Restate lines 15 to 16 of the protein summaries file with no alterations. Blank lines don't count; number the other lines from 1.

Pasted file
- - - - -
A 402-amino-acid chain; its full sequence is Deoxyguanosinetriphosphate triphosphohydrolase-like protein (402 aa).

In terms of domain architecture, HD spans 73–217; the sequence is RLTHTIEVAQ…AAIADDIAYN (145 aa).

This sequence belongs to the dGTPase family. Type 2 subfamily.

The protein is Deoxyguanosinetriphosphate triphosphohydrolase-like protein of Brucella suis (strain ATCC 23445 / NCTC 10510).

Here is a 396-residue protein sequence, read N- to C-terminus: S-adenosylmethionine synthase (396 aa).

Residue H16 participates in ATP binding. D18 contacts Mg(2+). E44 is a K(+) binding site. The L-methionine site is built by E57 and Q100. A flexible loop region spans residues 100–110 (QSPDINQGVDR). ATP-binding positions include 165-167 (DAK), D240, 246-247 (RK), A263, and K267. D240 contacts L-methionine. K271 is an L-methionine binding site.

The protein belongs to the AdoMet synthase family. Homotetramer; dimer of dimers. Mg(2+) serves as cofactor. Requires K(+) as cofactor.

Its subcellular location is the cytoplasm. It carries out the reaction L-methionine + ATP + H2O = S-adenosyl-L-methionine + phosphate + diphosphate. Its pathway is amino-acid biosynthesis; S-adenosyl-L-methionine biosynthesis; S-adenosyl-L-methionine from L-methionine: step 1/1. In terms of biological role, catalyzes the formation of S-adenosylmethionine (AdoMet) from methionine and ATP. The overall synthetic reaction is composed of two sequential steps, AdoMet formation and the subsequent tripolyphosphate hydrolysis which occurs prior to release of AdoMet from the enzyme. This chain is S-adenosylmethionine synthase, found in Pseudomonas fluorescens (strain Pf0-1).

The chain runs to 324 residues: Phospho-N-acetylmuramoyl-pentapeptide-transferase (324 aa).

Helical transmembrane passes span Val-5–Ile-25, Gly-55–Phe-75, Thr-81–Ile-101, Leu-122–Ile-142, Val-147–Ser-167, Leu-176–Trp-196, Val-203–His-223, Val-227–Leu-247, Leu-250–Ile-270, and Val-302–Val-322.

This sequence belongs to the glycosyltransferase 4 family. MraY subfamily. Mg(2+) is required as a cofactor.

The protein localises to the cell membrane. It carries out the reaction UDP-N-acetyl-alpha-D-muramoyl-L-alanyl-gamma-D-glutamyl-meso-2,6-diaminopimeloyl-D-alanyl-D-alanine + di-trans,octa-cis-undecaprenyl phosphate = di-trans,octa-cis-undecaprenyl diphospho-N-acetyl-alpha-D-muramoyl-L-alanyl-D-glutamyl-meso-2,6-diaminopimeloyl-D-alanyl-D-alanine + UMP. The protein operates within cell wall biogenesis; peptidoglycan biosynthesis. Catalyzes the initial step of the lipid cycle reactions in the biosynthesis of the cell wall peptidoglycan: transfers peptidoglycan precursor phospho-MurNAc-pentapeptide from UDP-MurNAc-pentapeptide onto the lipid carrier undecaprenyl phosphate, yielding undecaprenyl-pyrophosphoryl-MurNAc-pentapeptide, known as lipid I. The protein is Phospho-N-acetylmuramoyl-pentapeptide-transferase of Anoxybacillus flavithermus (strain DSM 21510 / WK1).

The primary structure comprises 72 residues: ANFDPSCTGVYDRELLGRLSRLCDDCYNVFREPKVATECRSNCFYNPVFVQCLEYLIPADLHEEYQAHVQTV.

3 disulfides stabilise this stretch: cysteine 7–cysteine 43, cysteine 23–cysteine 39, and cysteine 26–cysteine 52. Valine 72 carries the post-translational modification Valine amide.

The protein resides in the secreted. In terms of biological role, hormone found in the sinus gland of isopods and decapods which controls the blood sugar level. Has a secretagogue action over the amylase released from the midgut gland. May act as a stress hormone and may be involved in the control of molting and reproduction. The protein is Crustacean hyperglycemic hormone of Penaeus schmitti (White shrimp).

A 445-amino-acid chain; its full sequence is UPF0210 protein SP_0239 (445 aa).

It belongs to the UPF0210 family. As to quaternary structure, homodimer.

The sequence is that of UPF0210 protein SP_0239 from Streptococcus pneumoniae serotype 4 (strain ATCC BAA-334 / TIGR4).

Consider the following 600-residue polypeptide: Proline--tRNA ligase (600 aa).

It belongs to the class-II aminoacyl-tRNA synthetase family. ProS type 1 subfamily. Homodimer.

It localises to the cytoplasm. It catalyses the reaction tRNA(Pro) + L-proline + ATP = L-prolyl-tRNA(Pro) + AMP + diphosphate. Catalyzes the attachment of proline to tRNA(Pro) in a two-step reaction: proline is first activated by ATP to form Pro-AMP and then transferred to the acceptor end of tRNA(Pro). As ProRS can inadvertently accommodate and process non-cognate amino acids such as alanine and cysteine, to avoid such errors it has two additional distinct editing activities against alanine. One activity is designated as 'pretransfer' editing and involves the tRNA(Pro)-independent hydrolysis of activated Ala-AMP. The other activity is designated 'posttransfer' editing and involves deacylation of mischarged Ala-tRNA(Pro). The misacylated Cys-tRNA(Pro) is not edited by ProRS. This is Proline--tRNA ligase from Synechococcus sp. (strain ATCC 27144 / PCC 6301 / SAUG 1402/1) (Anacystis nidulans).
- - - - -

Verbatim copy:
The protein resides in the secreted. In terms of biological role, hormone found in the sinus gland of isopods and decapods which controls the blood sugar level. Has a secretagogue action over the amylase released from the midgut gland. May act as a stress hormone and may be involved in the control of molting and reproduction. The protein is Crustacean hyperglycemic hormone of Penaeus schmitti (White shrimp).

A 445-amino-acid chain; its full sequence is UPF0210 protein SP_0239 (445 aa).